Right, but, you know, Hey, you know what, I’m cool with this little apartment and reading books half the day. Right? If you can step, if you can step into that with truth, you will be happier. Yeah. 100%. If that’s your jam. Yeah.

Julie Lokun: Amazing insights that you are bringing to the table. And it’s really making me think, and I have college age children. And for some reason I gave birth to little boys that like to play music. One’s a guitarist. One is a drummer and I tell them, follow your joy. Be able to support yourself, but follow your joy.

And again, my oldest. Going into pre-law and I’m not sure that’s your joy, but it’s a whole cycle of learning. And I love that. I, I guess I’m fascinated as we wrap this up, who is somewhat. Who is the most famous person that you’ve jammed with.

Jeff Leisawitz: Gotcha. That I’ve actually played music with. Uh, I think I got a pretty good story on that, actually.


Julie Lokun: guys, hold on with your

Jeff Leisawitz: seatbelts way back in the day, I was a huge fan of the band ed briquette on the new Bohemia. Oh,

Corinna Bellizzi: I’m not aware of too many things.

Julie Lokun: I’m not aware of too much. Isn’t that? Um, what’s his name? His wife’s.

Jeff Leisawitz: Paul Simon. Paul Simon

Julie Lokun: married? Yes. Oh, look at you sing it Corrina. No, no, we don’t judge here.

We don’t

Corinna Bellizzi: judge.

Jeff Leisawitz: Okay. So, uh, I had moved to Seattle. Maybe five or six years after they were really popular. And I was outside at a concert one time and it was ed singing with a different band. She had a different band. It w you know, it wasn’t the new Bohemians. And I was just talking to some guy there and he said, oh yeah, you know, the guitar player from the new Bohemians lives in Seattle, I was like, oh, that’s cool.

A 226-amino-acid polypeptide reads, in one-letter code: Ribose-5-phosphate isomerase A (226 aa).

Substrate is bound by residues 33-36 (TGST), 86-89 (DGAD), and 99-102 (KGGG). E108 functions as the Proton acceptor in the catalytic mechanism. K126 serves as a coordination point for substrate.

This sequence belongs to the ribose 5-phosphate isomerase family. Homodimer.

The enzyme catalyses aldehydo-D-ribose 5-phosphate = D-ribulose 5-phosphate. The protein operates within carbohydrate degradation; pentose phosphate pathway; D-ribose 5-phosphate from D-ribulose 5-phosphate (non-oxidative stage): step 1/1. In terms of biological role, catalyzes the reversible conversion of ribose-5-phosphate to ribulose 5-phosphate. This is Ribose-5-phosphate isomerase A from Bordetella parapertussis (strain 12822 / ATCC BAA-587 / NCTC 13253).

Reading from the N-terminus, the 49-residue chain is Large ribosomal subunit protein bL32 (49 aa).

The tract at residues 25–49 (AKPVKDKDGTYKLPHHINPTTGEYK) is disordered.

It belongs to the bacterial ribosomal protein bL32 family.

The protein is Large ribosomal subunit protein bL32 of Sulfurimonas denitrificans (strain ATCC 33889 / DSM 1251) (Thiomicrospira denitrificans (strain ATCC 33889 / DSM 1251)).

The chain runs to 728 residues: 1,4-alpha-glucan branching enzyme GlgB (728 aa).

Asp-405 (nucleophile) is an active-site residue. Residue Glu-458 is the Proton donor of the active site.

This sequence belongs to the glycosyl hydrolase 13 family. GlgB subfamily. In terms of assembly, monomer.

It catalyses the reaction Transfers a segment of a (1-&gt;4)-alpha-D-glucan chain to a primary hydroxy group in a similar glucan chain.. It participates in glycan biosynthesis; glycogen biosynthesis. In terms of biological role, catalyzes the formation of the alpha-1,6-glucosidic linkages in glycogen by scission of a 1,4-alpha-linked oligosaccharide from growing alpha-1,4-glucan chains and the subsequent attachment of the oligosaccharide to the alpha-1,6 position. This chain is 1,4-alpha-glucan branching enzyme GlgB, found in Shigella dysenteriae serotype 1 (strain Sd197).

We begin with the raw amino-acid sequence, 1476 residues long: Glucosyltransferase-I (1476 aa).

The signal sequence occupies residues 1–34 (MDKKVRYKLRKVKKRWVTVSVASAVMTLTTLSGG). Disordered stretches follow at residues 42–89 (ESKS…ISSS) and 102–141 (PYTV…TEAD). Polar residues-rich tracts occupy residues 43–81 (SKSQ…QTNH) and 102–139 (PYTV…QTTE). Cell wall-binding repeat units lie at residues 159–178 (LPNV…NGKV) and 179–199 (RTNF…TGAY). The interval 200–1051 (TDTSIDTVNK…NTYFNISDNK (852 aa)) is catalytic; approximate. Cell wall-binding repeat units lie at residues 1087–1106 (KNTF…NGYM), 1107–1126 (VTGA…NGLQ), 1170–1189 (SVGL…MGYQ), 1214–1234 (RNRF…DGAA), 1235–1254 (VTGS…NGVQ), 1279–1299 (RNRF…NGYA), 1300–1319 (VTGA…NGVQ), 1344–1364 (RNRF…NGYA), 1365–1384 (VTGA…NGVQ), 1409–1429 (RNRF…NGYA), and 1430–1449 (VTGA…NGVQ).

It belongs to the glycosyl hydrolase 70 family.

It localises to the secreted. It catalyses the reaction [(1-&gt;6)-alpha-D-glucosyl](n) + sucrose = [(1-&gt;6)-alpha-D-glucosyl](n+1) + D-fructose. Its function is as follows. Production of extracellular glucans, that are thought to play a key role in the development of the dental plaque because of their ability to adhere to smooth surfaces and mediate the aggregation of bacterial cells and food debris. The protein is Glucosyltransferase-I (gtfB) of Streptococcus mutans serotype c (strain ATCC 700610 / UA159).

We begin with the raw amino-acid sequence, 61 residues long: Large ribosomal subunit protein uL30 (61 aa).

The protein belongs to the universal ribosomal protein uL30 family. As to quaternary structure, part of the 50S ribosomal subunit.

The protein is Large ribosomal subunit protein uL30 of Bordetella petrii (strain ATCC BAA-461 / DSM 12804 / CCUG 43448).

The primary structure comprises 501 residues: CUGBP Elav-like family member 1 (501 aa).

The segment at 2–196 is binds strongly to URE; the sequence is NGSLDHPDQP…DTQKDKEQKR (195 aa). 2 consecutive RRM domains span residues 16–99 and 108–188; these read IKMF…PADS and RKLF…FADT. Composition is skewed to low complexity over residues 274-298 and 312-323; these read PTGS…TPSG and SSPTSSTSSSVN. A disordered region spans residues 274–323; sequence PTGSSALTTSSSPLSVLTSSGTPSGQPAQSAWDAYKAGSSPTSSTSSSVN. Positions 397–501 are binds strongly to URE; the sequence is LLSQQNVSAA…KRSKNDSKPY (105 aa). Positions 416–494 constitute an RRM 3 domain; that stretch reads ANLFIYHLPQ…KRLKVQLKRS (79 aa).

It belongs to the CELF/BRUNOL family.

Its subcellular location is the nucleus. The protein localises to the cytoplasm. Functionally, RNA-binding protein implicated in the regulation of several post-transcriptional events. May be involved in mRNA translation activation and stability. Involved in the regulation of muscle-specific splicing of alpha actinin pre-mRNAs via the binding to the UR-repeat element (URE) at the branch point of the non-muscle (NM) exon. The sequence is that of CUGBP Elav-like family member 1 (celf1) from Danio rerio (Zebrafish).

I had no idea. So a couple of months later, I’m at home and I’m listening to their. And I’m like, huh? I should just look in the phone book. That’s how I’m going to go. This was if the guys is listed in the phone book. Yeah. So he was, I called him up. I’m like, Hey, is this Kenny from the new Bohemians? He’s like, yeah.

I’m like, I’m Jeff. I play bass. He’s like, yeah. Holy cow. So it also turns out that, um, another guy from the van, John, uh, the percussionist was also lived in town. So we got together and it was, you know, drums and, uh, you know, guitar and I played bass and it sounded like you have in the new Bohemians, it was like the coolest thing.

Julie Lokun: Oh, I love that. That’s amazing. And that just speaks to the power of just asking as well.

Jeff Leisawitz: And now, I mean, these days it’s even easier because you know, there’s so solely social media things and LinkedIn and all this, you can, you can reach out to anybody. It doesn’t mean they’re going to respond, but it’s easy to find.

Corinna Bellizzi: Yeah, that’s for certain, well, thank you so much for joining us today, Jeff, this has been a pure joy. We do have something we ask all of our guests to do before we sign off. Can

you say two words for us with enthusiasm? Kick it

Jeff Leisawitz: kick at. Fuck. Yeah,

Julie Lokun: that was really good guys. If there are children in the room, please remove them.

Jeff Leisawitz: Immediately remove them 10 seconds. Yeah,

Julie Lokun: thanks, Jeff. It was a pleasure. I’m so glad that I read your email and responded to it in a salty way, because this is how connections are made and this is how lives are changed.

Every experience, every person we meet changes the trajectory of our lives. So thank you, Jeff.

Jeff Leisawitz: Absolutely. Thank you for having me on the show. Thanks for listening to another episode of the media cast. You can keep this conversation going and kick it with Carina and jewels and live office hours each week.

This is the media to sign up and don’t forget to rate, review and subscribe. Whenever you listen, let’s kick it.


  • Jeff Leisawitz

    Jeff Leisawitz burns with a mission—to inspire humans with a heartbeat and every flavor of creative to live their gifts and create meaningful lives of purpose, success, connection and creativity.

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Uniting & supporting silence-breakers through the pen, podcast, and public speaking.